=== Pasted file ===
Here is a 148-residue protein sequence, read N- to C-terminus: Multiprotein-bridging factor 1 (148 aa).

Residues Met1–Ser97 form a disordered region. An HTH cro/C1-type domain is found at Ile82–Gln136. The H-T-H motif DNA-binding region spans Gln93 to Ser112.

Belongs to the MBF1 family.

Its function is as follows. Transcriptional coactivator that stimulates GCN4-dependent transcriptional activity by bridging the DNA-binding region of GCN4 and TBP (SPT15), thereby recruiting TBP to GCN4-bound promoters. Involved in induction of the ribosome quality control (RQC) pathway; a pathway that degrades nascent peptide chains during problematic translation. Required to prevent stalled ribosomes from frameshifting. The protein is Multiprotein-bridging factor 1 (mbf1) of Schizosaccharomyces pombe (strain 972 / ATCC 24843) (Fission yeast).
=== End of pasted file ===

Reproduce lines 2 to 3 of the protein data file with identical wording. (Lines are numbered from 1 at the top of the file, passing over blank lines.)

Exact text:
Residues Met1–Ser97 form a disordered region. An HTH cro/C1-type domain is found at Ile82–Gln136. The H-T-H motif DNA-binding region spans Gln93 to Ser112.

Belongs to the MBF1 family.